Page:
My Hope and How I Was Changed

At times I have dug a pretty deep hole for myself but fortunately the holes I’ve dug were never in the shape of a grave. No matter how deep I was, I have always known where my Creator placed the, just long enough, rope ladder to begin the climb out and I’m thankful for that. Many times people have shouted and with the best intentions told me, how to raise myself up. The older I’ve gotten, the more I’ve found, that the best way up and to the place where the view’s the best, is via that old reliable rope ladder.

 My hope for all has been that each person would find their own reliable rope ladder and raise themselves up. My belief as to how this is done however has changed. I have come to realize that just because someone is not already on their own way up, it is not always because they are lazy or just want a free handout. I used to think, “if they would just get a job, their problems would be solved”.  Now I know sometimes it’s not that simple.

 I have learned it takes an open heart and genuine love to enable some to climb upon that first rung and many have helped me. 

 I didn’t know this until I was invited in to observe the orientation of a group of new students that were part of a program to get women off welfare. I had a lot to learn.

 The reason I was there was because I had just finished a month long course in human excellence training. It taught me how to recognize and uncover strategies that are being used to get a particular result. A friend of mine asked me to call this woman who had a problem. She was running a school and getting incredible results. A very high percentage of women that went though her program got off welfare and stayed off welfare even after three years. So I thought – where’s the problem?

 The problem was, word of her school reached Washington and a few people were going to be meeting with her to find out how she was getting these incredible results, so they could duplicate them nationwide. She said to me, “I don’t know what I do, I just do it.”

 The timing was perfect – a new class was starting soon and the orientation was just a few days away.  The big day came and I had a seat in the room. She asked that each woman sitting around the table introduce themselves and tell the group what they wanted to get out of the program. Each woman said their first name and made a short statement as to why they were there.

 Moving around the table I could see one woman getting more and more anxious until when it came time for her to speak, she abruptly got up and without saying a word, she ran out of the room. The introductions wrapped up and through the coming weeks I learned many of the womans’ stories.

 All of the women were on public assistance and some had been, for generations.  One woman said, “I’m on welfare, my mom is on welfare and my grandmother, when she was living, was on welfare, it’s all I’ve ever known”.  Most agreed, they felt bad and ashamed for living off the government and other people’s money, but felt they had no choice.  One woman had five young children – who were being watched by her mother while she was in the course.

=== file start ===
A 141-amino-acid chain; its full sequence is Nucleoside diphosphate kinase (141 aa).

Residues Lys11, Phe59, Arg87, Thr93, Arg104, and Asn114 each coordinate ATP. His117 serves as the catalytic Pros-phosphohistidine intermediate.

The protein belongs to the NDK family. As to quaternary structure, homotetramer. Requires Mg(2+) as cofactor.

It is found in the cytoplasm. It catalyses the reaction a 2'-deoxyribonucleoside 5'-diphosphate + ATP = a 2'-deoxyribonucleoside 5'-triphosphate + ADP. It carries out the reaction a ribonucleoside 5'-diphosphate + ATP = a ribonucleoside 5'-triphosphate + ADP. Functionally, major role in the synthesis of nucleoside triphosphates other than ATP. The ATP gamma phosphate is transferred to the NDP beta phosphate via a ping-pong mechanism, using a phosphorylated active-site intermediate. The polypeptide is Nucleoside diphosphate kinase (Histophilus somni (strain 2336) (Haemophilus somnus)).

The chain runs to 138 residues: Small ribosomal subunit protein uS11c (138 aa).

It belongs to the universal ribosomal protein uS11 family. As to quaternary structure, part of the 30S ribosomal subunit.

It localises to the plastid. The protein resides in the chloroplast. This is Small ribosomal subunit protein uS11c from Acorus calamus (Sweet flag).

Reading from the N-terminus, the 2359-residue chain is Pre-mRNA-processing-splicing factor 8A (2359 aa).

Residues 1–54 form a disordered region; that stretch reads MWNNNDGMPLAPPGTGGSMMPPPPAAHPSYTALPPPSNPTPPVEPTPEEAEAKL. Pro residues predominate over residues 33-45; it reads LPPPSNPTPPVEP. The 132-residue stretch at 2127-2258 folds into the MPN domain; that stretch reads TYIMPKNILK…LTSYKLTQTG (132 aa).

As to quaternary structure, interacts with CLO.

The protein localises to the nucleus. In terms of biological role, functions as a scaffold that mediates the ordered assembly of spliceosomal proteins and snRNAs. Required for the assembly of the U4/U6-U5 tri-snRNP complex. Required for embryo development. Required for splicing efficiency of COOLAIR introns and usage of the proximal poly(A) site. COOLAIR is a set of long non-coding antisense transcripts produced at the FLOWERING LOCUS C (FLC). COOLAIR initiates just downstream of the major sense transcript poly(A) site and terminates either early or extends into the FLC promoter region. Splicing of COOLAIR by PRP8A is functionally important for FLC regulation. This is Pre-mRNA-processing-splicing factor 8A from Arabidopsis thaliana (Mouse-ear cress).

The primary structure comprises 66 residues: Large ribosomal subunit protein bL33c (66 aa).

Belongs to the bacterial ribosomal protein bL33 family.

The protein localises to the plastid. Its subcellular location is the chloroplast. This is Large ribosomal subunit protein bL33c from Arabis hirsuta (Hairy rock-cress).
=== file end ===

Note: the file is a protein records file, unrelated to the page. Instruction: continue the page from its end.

As time went on I learned the personal stories of these women who, when we first met, were just faces around a table whom I had pre-judged. In time, my judgment faded and the school was having an effect on my heart in ways I did not expect. I thought I was the expert there to observe and yet, I too had become a student. This student witnessed the blossoming of some gifts that were always there on the inside.  My compassion grew and it was soon joined by a genuine desire to see each one succeed.  I too, was cheering them on and before my eyes, a transformation was taking place.

 But how was this done?

 Our teacher masterfully painted a picture in the minds and hearts of her students – let me rephrase that – our teacher masterfully showed each student how to paint their own beautiful and unique picture inside themselves.  As she taught them computer and other job related skills, she then had them replay those vivid self-image pictures over and over again in their minds until they became believable and real. 

 She would ask them questions like, “How do you see yourself here or in that situation? How about next week, next year, five years from now? Now imagine yourself talking to your boss, what are you saying as you’re standing there? How are you dressed, how are you standing, are you smiling? How do you feel knowing you did that, so well?  These questions were not part of a “process” they were sprinkled here and there and were just  part of the normal way she lovingly spoke.

 Over eight short weeks these women were changed, I was changed.

 It was time for the graduation ceremony where the woman were to get their certificates for their achievement.  Many of the womens’ loved ones were present – mostly moms, sisters and kids. I video taped the ceremony as these woman, as confident and proud as could be, gave thanks to their teacher who sat just as proud, in the front row.

 On the tape you can hear the sniffles from one student, who just might have been the most changed of all – me – behind the camera, listening and seeing the same woman, who just a couple short months before, ran out of the room at the orientation.

 No longer timid and ashamed, she – with her shoulders back and head held high, sang the most incredible Amazing Grace I have ever heard. We all were moved and with that, another group of students were changed – and well on their way.

 Thank you to L. and to all the women, for letting me be a part of your class and most of all – thanks for changing me.

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Published on August 8, 2009 at 2:20 pm  Leave a Comment  

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